Bison Nearly Gores Man Who Taunted Him At Yellowstone National Park

Video shows man taunting bison at Yellowstone National Park

Video: Man taunts bison in Yellowstone National Park

According to the National Park Service (NPS), the law requires for animals that attack people to be relocated at best, though in some cases they are put down to prevent other attacks.

"From the park's perspective, this was absolutely egregious behavior", Morgan Warthin, Yellowstone public affairs officer, said.

On June 6, 59-year-old Kim Hancock of Santa Rosa, Calif., was gored by a bull bison at Fountain Paint Pot in the Lower Geyser Basin, according to the park.

It turned out Reinke had been bedeviling National Parks across the region in recent weeks, rangers said. He was cited for not using a seatbelt. He was arrested July 28 at Grand Teton National Park after rangers suspected him of drunk and disorderly conduct.

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Translation: the last thing you should do is get out of your auto to taunt or provoke them.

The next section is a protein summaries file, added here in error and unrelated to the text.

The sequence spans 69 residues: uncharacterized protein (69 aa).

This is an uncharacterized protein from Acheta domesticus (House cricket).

The footage shows a man approach the bison and start shouting and beating his chest.

Hundreds of commenters didn't find the man's actions amusing or courageous, and said there should be consequences for what he did. "We've seen it, and rangers are actively investigating the incident". Thanks to all of you who've shared your concern. "When law enforcement saw the video it certainly elevated the situation".

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A warning message on the U.S.

Reinke was arrested on Thursday at about 10:45 Glacier National Park rangers.

In a statement posted on Facebook, Superintendent Dan Wenk called the man's actions "reckless, unsafe and illegal". "Harassing wildlife is illegal in any national park".

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